£246 Million Battery Technology Investment To Be Launched By Business Secretary In Birmingham

The first phase of a £246 million Government investment into battery technology is being launched.

Business Secretary Greg Clark said the aim is to ensure the UK leads the world in the design, development and manufacture of electric batteries.

Known as the Faraday Challenge, the four-year investment round is a key part of the Government’s Industrial Strategy. It will deliver a programme of competitions that will aim to boost the research and development of battery technology.

Birmingham’s car industry and universities are engaged in research to make electric batteries more efficient, more compact and longer lasting to power our vehicles of the future and lessen the economy’s dependence on oil, as well as boost our economy.

The West Midlands has already launched a bid to open a national battery research centre in Coventry.

The minister will tell a meeting hosted by the Resolution Foundation at the University of Birmingham today: “To enjoy a high and rising standard of living we must plan to be more productive than in the past.

“Economists have pointed to what they have called a productivity puzzle in Britain. That we appear to generate less value for our efforts than, say, people in Germany or France.

“In other words, we have to work longer to get the same rewards.

“It’s not that we want – or need – people to work longer hours. It’s that we need to ensure that we find and seize opportunities to work more productively as a country, as cities and regions, as businesses and as individuals.”

“If we can do so, we can increase the earning power of our country and our people.”

Mr Clark said there had been an “extraordinary” reaction to a Green Paper on the Industrial Strategy, with over 1,900 written responses, from new start-ups to big businesses and from organisations as diverse as the Premier League to the Women’s Engineering Society.

The Farday Challenge

Mr Clark says the investment will begin by bringing together the UK’s best minds and facilities to create a Battery Institute.

He says: ” The most promising research completed by the Institute will be moved closer to the market through industrial collaborations led by Innovate UK.

“And the Advanced Propulsion Centre will work with the automotive sector to identify the best proposition for a new state-of-the-art open access National Battery Manufacturing Development facility.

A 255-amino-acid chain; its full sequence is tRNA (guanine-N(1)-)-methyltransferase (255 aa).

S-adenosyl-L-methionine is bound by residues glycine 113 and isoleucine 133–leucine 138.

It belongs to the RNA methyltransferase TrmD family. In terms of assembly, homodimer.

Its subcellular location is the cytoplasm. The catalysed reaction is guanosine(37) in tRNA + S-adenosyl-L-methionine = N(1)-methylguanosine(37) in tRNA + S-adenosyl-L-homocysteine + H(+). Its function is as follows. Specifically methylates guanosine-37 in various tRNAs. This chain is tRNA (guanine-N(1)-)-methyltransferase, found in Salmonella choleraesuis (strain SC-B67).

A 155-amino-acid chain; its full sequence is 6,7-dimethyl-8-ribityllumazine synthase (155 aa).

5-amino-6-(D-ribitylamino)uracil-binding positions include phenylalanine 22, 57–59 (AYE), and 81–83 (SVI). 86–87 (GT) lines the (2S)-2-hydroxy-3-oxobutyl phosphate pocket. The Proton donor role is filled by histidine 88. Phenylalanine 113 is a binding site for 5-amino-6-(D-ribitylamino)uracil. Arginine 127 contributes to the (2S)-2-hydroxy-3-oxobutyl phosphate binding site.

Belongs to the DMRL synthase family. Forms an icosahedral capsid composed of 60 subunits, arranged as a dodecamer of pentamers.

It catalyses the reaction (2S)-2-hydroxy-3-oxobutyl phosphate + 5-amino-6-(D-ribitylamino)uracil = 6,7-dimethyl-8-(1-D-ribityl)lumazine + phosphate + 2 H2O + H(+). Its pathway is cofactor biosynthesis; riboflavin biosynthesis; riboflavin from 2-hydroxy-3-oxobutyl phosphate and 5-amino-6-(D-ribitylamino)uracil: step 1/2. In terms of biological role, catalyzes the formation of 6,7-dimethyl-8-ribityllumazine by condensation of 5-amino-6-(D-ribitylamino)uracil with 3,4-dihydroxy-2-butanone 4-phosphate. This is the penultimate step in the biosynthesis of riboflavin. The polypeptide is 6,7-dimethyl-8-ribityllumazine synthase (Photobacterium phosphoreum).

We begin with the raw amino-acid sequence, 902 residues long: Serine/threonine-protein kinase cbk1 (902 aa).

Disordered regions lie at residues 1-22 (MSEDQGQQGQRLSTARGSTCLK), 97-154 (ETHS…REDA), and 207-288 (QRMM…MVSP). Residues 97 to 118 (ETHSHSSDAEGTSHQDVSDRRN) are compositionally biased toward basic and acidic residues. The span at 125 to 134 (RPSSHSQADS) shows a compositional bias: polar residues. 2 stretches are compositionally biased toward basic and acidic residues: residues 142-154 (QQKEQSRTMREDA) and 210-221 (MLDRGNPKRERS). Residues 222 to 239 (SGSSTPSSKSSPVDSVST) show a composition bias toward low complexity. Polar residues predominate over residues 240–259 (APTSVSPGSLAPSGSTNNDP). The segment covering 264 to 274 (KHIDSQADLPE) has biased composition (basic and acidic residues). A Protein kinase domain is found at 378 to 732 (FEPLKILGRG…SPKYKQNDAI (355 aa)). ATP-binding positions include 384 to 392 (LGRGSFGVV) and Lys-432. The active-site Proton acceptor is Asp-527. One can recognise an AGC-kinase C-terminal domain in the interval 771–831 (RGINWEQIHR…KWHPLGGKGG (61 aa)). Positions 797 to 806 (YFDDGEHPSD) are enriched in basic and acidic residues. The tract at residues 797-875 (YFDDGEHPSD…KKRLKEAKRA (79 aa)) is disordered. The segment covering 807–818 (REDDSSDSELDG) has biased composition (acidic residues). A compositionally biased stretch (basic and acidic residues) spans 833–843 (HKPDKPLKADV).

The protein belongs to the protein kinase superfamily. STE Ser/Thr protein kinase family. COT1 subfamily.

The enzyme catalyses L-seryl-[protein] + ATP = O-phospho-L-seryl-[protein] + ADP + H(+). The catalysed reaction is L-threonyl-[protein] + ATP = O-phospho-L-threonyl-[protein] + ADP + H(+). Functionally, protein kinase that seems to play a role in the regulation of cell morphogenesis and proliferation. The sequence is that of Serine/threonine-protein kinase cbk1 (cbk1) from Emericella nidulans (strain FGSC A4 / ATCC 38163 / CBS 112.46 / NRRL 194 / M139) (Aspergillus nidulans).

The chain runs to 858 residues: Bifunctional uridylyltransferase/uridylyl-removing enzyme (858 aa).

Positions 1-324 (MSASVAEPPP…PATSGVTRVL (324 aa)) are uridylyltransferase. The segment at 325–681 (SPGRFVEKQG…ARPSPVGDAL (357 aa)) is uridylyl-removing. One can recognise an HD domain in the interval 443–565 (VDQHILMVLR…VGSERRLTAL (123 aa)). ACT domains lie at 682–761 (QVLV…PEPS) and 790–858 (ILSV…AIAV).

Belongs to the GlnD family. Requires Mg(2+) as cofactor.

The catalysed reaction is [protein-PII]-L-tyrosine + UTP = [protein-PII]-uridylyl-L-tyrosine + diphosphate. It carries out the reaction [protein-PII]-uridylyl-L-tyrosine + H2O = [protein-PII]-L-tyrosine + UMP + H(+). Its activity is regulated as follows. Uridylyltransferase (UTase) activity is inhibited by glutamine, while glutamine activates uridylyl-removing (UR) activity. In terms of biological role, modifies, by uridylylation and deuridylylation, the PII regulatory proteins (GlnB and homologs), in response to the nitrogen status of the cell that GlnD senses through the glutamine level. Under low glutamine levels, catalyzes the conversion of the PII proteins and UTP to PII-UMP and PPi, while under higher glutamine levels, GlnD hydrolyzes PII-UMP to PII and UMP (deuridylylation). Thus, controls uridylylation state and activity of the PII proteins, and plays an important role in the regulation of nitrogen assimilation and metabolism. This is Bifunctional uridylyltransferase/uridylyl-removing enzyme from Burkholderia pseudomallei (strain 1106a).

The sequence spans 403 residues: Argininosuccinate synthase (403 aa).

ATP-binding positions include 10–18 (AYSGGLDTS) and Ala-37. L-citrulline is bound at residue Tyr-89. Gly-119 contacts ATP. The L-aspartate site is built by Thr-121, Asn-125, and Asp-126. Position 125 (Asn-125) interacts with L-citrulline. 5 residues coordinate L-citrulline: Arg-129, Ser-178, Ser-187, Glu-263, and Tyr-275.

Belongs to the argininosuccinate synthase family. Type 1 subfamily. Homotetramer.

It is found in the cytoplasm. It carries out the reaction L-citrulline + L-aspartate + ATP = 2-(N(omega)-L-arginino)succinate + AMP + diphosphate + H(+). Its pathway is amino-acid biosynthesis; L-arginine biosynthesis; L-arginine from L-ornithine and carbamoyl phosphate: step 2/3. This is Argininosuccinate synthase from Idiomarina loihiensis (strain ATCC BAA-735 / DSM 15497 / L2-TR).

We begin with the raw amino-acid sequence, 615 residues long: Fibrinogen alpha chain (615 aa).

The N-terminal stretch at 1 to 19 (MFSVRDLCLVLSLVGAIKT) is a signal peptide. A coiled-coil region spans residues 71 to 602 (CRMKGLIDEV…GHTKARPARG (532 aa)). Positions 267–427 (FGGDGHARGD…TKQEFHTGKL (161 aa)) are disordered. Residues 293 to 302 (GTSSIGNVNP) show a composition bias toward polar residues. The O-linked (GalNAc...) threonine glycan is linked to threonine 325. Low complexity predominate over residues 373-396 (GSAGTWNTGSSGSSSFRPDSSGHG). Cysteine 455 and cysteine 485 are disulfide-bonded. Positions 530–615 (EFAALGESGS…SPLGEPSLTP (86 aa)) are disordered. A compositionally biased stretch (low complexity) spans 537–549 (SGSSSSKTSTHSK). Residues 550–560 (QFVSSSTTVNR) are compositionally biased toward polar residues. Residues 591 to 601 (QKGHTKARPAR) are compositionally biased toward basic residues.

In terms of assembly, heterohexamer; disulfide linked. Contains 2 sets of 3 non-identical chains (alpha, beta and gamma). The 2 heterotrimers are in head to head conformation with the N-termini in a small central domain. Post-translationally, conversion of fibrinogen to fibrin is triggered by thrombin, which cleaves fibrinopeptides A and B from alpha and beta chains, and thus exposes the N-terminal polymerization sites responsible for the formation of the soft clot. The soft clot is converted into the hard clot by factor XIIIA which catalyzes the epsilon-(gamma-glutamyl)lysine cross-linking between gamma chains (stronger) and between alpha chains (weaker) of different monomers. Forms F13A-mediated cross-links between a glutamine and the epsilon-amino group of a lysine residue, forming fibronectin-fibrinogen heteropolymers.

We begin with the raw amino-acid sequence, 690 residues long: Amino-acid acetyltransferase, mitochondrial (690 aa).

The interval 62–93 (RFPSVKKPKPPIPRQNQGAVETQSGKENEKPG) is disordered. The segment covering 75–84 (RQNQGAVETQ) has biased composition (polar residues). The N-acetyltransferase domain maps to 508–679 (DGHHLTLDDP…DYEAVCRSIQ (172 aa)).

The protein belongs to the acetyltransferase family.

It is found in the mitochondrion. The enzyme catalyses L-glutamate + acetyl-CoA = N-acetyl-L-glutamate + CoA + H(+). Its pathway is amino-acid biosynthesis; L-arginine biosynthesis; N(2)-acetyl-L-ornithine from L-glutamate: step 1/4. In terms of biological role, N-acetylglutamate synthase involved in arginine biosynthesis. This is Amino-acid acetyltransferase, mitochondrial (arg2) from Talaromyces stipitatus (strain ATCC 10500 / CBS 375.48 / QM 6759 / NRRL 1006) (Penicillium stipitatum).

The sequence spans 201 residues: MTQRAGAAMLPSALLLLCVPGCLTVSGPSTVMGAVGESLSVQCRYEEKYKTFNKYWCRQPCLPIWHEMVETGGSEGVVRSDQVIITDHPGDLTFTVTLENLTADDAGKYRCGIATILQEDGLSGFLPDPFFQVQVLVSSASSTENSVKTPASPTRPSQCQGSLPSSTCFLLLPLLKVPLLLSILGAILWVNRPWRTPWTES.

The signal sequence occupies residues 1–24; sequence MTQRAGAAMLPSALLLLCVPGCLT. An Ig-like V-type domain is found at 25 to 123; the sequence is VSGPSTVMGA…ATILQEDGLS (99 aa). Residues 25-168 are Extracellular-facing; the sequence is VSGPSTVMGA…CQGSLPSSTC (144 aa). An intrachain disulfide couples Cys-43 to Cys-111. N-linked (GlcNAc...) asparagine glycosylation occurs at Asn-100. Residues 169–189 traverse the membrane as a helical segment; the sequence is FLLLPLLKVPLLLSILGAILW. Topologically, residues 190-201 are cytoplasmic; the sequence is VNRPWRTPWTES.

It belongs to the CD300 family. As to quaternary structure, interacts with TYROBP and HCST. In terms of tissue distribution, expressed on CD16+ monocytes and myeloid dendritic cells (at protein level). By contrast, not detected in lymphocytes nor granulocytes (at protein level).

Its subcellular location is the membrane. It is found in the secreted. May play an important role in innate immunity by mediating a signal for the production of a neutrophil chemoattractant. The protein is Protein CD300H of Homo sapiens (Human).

“The work that we do through the Faraday Challenge will – quite literally – power the automotive and energy revolution where, already, the UK is leading the world.”

The Faraday Challenge’s competitions are divided into three streams – research, innovation and scale-up – designed to drive a step-change in translating the UK’s world-leading research into market-ready technology that ensures economic success for the UK:

Research: To support world class research and training in battery materials, technologies and manufacturing processes, the Government has opened a £45m competition, led by the Engineering and Physical Sciences Research Council (EPSRC), to bring the best minds and facilities together to create a virtual Battery Institute. The successful consortium of universities will be responsible for undertaking research looking to address the key industrial challenges in this area.

Innovation: The most promising research completed by the Institute will be moved closer to the market through collaborative research and development competitions, led by Innovate UK. The initial competitions will build on the best of current world-leading science already happening in the UK and helping make the technology more accessible for UK businesses. ‘

Scale-up: To further develop the real-world use and application of battery technology the Government has opened a competition, led by the Advanced Propulsion Centre, to identify the best proposition for a new state-of-the-art open access National Battery Manufacturing Development facility.

Source Article

Neighborhood Voices: Crestline

Hunter Williams speaks about the recent wave of crime in his area, and what he would like to see done about it.

Image courtesy of Google Maps.

Weld’s “Neighborhood Voices” series features interviews with the presidents of each of Birmingham’s 99 neighborhood associations about the strengths and challenges facing their communities. If you are a neighborhood leader and would like your neighborhood to be included, you can reach out to us at sam@weldbham.com.

The Crestline neighborhood sits east of Birmingham as a suburb of Mountain Brook, just south of Interstate 20 and Montclair Road and north of Old Leeds Road. Crestline borders the city of Mountain Brook and Birmingham’s Eastwood neighborhood. According to the Birmingham Housing Survey, the population of Crestline is 3,154. Parts of the neighborhood are represented by District 2’s Kim Rafferty and District 3’s Valerie Abbott.

Last week, Crestline Neighborhood President Hunter Williams spoke with Weld about concerns over crime and having all neighborhoods treated equally by city leaders.

Weld: Why did you decide to become your neighborhood’s president?

Hunter Williams: I wanted to become more involved. I think that there is a lot of momentum in Birmingham right now, and at the same time there is a lot that needs improving with our city. Instead of being on the sidelines, being neighborhood president was a good way that I could help contribute to fixing some of the issues we have locally.

Weld: How would you characterize the community involvement among members of your neighborhood?

Hunter Williams: Crestline is a very involved neighborhood. Most residents know each other and look after each other, probably more so now than ever with the large increase of crime our area has been experiencing.

Weld: What are some of the biggest problems facing your neighborhood?

Williams: Our number one issue in our neighborhood is crime. Burglaries, auto thefts, et cetera, are becoming commonplace. We would like to see more police presence in Crestline to help deter the increase in crime.